St. Vincent de Paul of Juneau will use grant money to purchase two apartment buildings that will serve as low-income housing.
Channel Terrace, a 22-unit building in Douglas, and Dusty Trails, a 32-unit building in Haines, will be added to the nonprofit’s affordable rental properties. St. Vincent de Paul currently manages low-income, permanent housing at Paul’s Place, Channel View Apartments, MacKinnon Apartments and Smith Hall. Tenants must meet income qualifications set by the United Stated Department of Housing and Urban Development.
“With these two acquisitions, we will have a total of 178 apartments in eight different buildings, all but 32 in Juneau,” said Dan Austin, St. Vincent de Paul general manager.
The eight buildings include two it has acquired through a merger with Housing First, Inc., a local nonprofit that has run for 20 years solely on community support, plus the work of one staff member, former Executive Director Jen LaRoe. The merger has been in the works since early 2012 and is being finalized now.
LaRoe said she’s looking forward to what the organizations can accomplish together. As a one-woman show with little funding, it was difficult to get as much done as she wanted to, she said. The affordable housing organization operated Hillview Apartments and Strasbaugh Place.
“I think Housing First really needed to make a shift into a new model,” said LaRoe, now the director of housing and development for St. Vincent de Paul. “We found St. Vincent de Paul to be doing similar work.”
There are about 750 low-income housing units in the City and Borough of Juneau, according to the Juneau Economic Development Council’s 2012 Housing Needs Assessment. Austin said there are about 2,400 Juneau families that qualify for low-income housing based on the United States Department of Housing and Urban Development guidelines.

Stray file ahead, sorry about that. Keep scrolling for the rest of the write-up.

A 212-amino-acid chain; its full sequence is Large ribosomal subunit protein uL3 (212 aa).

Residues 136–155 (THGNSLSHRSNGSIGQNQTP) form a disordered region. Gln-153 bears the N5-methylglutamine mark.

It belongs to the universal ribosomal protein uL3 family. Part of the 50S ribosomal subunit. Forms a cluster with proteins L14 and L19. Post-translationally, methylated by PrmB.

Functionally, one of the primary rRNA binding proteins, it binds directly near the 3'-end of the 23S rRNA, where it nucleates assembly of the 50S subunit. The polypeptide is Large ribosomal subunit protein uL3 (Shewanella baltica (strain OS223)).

“Since Juneau was founded, we have always experienced a housing shortage,” he said.
The organization will begin renovations of Channel Terrace and Dusty Trails in May, Austin said. The properties will probably be ready January 2015, he said.
St. Vincent de Paul decided to purchase Channel Terrace because it has reached “the end of its restriction period,” Austin said. The building has already been operating as low-income housing through a private owner, but if an interested party hadn’t stepped up to continue it, low-income families could have lost it as an option, he said.
“Not only do we need to build more affordable housing in this town, we need to make darn sure the ones we have we don’t lose,” Austin said.